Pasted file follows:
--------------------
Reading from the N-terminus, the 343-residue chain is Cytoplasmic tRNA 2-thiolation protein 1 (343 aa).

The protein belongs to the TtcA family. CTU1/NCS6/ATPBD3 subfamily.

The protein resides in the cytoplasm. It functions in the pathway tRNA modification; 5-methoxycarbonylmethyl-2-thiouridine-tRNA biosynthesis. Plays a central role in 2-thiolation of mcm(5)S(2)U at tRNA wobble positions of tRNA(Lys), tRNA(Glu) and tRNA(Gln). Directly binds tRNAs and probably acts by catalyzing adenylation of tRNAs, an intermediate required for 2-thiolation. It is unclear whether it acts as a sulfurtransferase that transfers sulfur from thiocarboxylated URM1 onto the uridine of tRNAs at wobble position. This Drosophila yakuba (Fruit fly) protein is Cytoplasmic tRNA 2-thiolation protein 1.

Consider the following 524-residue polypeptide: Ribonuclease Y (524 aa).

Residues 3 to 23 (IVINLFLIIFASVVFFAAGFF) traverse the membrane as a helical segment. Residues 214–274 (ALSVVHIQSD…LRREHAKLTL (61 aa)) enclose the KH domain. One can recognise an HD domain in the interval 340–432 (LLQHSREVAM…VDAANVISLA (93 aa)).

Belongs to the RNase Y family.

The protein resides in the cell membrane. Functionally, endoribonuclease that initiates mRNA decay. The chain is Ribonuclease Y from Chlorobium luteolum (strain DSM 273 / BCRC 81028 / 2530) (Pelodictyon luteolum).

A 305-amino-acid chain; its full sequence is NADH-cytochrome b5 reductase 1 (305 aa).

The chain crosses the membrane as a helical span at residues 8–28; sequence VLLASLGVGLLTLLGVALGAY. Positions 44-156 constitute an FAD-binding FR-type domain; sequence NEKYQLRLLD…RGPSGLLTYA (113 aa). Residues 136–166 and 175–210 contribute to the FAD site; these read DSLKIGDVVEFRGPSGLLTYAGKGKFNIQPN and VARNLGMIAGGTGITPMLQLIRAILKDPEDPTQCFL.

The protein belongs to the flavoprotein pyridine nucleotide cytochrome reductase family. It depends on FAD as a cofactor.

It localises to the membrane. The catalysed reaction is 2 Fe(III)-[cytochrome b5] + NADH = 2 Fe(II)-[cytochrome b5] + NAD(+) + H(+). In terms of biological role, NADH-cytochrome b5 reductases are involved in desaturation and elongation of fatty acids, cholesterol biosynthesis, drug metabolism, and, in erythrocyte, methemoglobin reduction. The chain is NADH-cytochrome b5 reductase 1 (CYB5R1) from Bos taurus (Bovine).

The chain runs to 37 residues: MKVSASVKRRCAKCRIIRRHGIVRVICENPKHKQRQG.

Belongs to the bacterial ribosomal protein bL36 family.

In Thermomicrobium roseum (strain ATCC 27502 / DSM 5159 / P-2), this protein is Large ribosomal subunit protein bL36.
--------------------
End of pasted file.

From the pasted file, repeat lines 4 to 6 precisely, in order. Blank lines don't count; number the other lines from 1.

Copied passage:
Consider the following 524-residue polypeptide: Ribonuclease Y (524 aa).

Residues 3 to 23 (IVINLFLIIFASVVFFAAGFF) traverse the membrane as a helical segment. Residues 214–274 (ALSVVHIQSD…LRREHAKLTL (61 aa)) enclose the KH domain. One can recognise an HD domain in the interval 340–432 (LLQHSREVAM…VDAANVISLA (93 aa)).

Belongs to the RNase Y family.